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Plant Cell Rep. 2009 Aug;28(8):1215-34. doi: 10.1007/s00299-009-0722-2. Epub 2009 Jun 6.

Optimization of the transient transformation of Catharanthus roseus cells by particle bombardment and its application to the subcellular localization of hydroxymethylbutenyl 4-diphosphate synthase and geraniol 10-hydroxylase.

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Université François Rabelais de Tours, EA 2106 Biomolécules et Biotechnologies Végétales, IFR 135 Imagerie fonctionnelle, 37200, Tours, France.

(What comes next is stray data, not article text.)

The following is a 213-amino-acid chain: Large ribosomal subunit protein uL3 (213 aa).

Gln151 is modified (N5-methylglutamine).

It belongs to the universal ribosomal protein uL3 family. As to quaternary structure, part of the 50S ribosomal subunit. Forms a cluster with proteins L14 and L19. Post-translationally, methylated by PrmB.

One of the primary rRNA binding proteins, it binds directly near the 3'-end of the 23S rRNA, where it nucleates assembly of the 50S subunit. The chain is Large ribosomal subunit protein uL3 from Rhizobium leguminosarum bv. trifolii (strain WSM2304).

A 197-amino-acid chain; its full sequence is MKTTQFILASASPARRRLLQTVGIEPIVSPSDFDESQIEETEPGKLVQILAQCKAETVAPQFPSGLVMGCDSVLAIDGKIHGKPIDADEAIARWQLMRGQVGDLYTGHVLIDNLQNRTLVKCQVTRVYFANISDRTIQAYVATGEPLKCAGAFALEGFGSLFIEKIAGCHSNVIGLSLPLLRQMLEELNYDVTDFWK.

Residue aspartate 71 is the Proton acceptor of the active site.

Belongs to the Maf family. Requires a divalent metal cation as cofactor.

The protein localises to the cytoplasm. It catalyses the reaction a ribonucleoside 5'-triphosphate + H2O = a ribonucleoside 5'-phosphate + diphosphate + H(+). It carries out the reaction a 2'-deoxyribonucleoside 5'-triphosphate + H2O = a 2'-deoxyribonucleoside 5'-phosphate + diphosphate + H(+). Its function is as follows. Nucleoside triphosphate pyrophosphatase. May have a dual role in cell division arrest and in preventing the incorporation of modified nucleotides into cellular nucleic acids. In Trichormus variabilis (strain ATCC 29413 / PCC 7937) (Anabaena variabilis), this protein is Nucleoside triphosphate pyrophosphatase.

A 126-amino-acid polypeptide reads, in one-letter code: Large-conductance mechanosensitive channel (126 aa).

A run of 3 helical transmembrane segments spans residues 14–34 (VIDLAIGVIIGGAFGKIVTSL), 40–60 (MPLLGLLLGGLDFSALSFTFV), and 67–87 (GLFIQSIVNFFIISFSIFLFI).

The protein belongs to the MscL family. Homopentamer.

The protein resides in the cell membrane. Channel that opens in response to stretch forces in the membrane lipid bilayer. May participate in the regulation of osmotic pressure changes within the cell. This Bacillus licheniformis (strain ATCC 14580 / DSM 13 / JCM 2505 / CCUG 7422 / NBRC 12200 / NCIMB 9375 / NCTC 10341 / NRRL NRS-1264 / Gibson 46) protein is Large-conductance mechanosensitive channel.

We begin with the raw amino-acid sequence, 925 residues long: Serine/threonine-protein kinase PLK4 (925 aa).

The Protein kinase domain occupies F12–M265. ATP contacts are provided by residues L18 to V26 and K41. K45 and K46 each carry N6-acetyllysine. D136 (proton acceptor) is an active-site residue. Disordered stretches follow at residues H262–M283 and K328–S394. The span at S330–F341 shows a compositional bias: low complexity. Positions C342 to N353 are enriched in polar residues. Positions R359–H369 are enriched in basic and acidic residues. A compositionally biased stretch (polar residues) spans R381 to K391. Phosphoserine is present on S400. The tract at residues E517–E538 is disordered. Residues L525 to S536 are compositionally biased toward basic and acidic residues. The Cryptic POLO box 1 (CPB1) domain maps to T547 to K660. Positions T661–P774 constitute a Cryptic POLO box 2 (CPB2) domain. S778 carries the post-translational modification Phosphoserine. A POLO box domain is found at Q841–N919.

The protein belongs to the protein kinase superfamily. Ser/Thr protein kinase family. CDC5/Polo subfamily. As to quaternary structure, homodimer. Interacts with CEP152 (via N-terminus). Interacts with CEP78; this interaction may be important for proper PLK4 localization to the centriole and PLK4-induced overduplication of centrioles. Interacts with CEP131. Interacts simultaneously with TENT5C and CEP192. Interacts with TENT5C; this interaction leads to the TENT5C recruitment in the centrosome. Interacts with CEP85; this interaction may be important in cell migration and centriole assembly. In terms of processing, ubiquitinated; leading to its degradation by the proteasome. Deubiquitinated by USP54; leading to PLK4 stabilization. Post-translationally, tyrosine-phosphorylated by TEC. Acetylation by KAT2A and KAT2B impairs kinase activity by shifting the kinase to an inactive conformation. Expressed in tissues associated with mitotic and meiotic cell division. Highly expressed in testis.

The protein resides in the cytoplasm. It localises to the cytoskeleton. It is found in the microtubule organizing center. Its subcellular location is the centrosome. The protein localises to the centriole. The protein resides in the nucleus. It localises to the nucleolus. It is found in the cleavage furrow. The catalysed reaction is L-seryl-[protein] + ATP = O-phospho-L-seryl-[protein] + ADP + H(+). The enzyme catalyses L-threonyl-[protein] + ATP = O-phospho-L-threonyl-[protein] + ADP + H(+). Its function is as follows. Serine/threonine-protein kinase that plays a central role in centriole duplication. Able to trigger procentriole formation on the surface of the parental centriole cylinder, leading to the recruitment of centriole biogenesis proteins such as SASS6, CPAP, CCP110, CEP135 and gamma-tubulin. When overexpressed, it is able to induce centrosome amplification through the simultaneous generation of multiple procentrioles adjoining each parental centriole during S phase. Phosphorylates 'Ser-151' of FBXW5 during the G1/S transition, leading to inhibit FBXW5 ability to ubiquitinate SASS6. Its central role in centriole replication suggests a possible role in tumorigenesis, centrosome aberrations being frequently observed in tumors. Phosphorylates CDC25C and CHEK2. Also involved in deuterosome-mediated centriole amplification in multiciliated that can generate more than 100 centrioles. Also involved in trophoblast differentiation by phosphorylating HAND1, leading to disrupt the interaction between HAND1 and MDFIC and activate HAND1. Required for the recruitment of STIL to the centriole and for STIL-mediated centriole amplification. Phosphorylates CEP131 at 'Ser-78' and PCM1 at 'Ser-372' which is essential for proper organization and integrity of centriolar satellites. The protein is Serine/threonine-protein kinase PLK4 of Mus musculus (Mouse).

The monoterpene indole alkaloids (MIA) synthesized in Catharanthus roseus are highly valuable metabolites due to their pharmacological properties. In planta, the MIA biosynthetic pathway exhibits a complex compartmentation at the cellular level, whereas subcellular data are sparse. To gain insight into this level of organization, we have developed a high efficiency green fluorescent protein (GFP) imaging approach to systematically localize MIA biosynthetic enzymes within C. roseus cells following a biolistic-mediated transient transformation. The biolistic transformation protocol has been first optimized to obtain a high number of transiently transformed cells with a ~12-fold increase compared to previous protocols and thus to clearly and easily identify the fusion GFP expression patterns in numerous cells. On the basis of this protocol, the subcellular localization of hydroxymethylbutenyl 4-diphosphate synthase (HDS), a methyl erythritol phosphate pathway enzyme and geraniol 10-hydroxylase (G10H), a monoterpene-secoiridoid pathway enzyme has been next characterized. Besides showing the accumulation of HDS within plastids of C. roseus cells, we also provide evidences of the presence of HDS in long stroma-filled thylakoid-free extensions budding from plastids, i.e. stromules that are in close association with other organelles such as endoplasmic reticulum (ER) or mitochondria in agreement with their proposed function in enhancing interorganelle metabolite exchanges. Furthermore, we also demonstrated that G10H is an ER-anchored protein, consistent with the presence of a transmembrane helix at the G10H N-terminal end, which is both necessary and sufficient to drive the ER anchoring.

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